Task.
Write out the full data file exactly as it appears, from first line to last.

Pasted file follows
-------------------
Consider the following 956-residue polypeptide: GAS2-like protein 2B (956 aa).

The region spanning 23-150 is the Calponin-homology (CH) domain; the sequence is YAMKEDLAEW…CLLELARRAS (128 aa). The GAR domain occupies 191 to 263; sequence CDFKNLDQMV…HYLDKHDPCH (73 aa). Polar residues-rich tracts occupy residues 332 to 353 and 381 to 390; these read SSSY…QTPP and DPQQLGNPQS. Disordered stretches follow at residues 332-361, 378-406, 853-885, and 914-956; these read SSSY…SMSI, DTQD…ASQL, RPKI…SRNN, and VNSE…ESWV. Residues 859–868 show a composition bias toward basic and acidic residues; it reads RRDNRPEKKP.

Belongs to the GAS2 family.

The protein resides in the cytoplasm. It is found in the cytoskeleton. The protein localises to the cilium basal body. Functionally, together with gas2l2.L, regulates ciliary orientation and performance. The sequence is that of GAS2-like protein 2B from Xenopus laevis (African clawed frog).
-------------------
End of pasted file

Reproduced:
Consider the following 956-residue polypeptide: GAS2-like protein 2B (956 aa).

The region spanning 23-150 is the Calponin-homology (CH) domain; the sequence is YAMKEDLAEW…CLLELARRAS (128 aa). The GAR domain occupies 191 to 263; sequence CDFKNLDQMV…HYLDKHDPCH (73 aa). Polar residues-rich tracts occupy residues 332 to 353 and 381 to 390; these read SSSY…QTPP and DPQQLGNPQS. Disordered stretches follow at residues 332-361, 378-406, 853-885, and 914-956; these read SSSY…SMSI, DTQD…ASQL, RPKI…SRNN, and VNSE…ESWV. Residues 859–868 show a composition bias toward basic and acidic residues; it reads RRDNRPEKKP.

Belongs to the GAS2 family.

The protein resides in the cytoplasm. It is found in the cytoskeleton. The protein localises to the cilium basal body. Functionally, together with gas2l2.L, regulates ciliary orientation and performance. The sequence is that of GAS2-like protein 2B from Xenopus laevis (African clawed frog).